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Sanford’s Climate Plan Takes Aim at Culvert Washouts  

A culvert washout

A culvert washout
Photo: Chris Waits via Creative Commons 

By Lee Burnett 

Conducting a vulnerability assessment of stormwater infrastructure is emerging as The City of Sanford’s top priority for addressing climate change in the near term. That was the consensus of a lightly attended public workshop to gather comments on a range of options held on Feb.  1.  

The session is a requirement for applying for participation in the Community Resiliency Partnership Program, a centerpiece of Governor Mill’s climate action agenda. Qualifying communities are eligible for a $50,000 community action grant which can be spent either on mitigating climate change or adapting to climate change. 

The vulnerability assessment would map underground utilities and vulnerabilities to extreme weather events and would also prioritize remedies, such as resizing culverts prone to washouts. City Manager Steven Buck said the assessment would tie in nicely with other planning under way, such as a Comprehensive Plan rewrite, Heads Up and Safe Streets for All transportation safety plans.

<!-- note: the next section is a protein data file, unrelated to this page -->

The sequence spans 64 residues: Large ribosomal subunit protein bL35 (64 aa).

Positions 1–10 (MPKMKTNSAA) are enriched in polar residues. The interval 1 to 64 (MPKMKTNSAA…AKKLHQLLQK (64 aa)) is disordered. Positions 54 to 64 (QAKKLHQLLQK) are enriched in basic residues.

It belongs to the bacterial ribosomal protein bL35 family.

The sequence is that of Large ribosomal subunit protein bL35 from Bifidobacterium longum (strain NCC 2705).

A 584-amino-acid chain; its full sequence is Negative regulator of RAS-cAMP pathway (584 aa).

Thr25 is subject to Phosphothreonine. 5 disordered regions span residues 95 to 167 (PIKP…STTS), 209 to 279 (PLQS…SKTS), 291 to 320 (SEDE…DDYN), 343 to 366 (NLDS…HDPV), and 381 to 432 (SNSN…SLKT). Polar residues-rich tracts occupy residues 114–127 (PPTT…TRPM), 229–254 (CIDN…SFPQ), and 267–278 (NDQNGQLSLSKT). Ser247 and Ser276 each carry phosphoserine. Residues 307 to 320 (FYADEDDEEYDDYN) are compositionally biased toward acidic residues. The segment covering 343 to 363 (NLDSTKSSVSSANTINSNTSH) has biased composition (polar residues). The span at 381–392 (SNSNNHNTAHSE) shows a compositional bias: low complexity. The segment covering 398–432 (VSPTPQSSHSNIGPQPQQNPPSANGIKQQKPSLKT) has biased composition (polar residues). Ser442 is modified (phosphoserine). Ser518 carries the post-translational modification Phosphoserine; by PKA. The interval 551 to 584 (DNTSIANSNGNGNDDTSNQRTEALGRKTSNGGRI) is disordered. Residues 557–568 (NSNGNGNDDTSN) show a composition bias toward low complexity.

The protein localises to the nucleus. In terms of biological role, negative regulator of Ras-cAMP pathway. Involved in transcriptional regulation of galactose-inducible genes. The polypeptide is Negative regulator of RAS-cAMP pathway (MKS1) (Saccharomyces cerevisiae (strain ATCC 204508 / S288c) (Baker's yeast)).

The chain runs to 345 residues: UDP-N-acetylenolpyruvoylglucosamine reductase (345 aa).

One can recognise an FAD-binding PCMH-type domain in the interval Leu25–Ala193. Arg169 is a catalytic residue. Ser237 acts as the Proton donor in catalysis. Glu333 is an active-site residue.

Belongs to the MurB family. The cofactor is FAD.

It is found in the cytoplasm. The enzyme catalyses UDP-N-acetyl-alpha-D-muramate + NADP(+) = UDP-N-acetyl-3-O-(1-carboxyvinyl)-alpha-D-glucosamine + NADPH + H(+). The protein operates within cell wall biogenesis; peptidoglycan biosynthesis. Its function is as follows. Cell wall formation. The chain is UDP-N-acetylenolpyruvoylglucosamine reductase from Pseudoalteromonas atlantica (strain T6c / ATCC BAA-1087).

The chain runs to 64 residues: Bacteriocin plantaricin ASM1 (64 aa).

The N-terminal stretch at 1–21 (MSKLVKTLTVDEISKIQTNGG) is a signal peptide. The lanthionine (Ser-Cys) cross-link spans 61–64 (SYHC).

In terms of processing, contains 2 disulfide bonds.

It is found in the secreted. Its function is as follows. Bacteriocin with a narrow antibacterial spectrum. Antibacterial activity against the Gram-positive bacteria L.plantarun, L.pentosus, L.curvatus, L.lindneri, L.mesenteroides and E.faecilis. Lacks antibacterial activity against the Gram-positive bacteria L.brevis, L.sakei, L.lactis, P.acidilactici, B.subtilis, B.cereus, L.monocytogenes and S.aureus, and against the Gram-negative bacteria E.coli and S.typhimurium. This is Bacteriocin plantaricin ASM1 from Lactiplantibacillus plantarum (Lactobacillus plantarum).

Five members of the public attended the workshop along with three city councilors and several city staffers. Others attended by Zoom. Presentations were made by City Planner Erin Moriarty; Karina Graeter, sustainability coordinator for the Southern Maine Planning Commission; and Alex Brown, conservation technician for York County Soil and Water Conservation District. 

Most of the discussion centered on the practical considerations of getting the most bang for the buck and spending the money within two years. Installing heat pumps in city buildings and taking additional measures to protect wetlands were deemed to be insufficiently impactful. Installing bike racks around the city was an early favorite as a highly visible way to encourage less car driving, but support fell away when discussion turned to actual locations. Any bike rack installed in the downtown area would have to be torn out when many of those streets are reconstructed in 2026. Furthermore, a bike rack installed on private property is an ineligible use of funding. Installing rain gardens and other green stormwater infrastructure along city streets lost its initial appeal when discussion turned to the sustainability of maintenance by volunteers. 

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